On May 12, 2010, Valve made its Steam platform available on the Mac. There are a few key points of the way Valve chose to do this that show design decisions which support the needs and desires of the customer base. All too often, software companies do things the way that is easiest for them, at the expense of end user satisfaction. The Steam platform has grown in a way that exhibits the exact opposite: Valve gave themselves extra work, and sacrificed some potential revenue, to build a platform that caters to the users.
The main things that stand out to me are:
- Allowing users to buy a game once and play it on any supported platform without any additional cost.
- Engineering its multiplayer servers to house users on all platforms in a single universe, allowing everyone to play together.
- Implementing the Steam Cloud service which synchronizes save game data across multiple machines allowing players to pick up where they left off no matter what machine (or platform) they are on.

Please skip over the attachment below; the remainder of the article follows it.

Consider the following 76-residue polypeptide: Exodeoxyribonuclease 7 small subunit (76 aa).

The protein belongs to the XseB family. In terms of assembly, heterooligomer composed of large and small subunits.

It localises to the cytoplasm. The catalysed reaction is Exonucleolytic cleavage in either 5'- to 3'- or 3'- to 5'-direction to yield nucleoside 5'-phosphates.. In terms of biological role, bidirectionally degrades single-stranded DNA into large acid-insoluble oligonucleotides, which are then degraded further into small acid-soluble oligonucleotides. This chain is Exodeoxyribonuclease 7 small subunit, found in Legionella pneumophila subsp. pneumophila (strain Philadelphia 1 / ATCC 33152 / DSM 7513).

- Adopting a “first class citizen” approach for Apple as a platform, promising simultaneous releases on Mac and PC of all future titles.
All of these decisions on Valve’s part have one stellar result: gaming is about the games again. Today’s gaming world has become increasingly fractured by the number of mainstream platforms available, platform exclusivity, and cross-platform incompatibilities. Valve has shattered these barriers, extending its support as far as the XBox360 and PS3. This allows gamers to once again focus on the games and just have fun.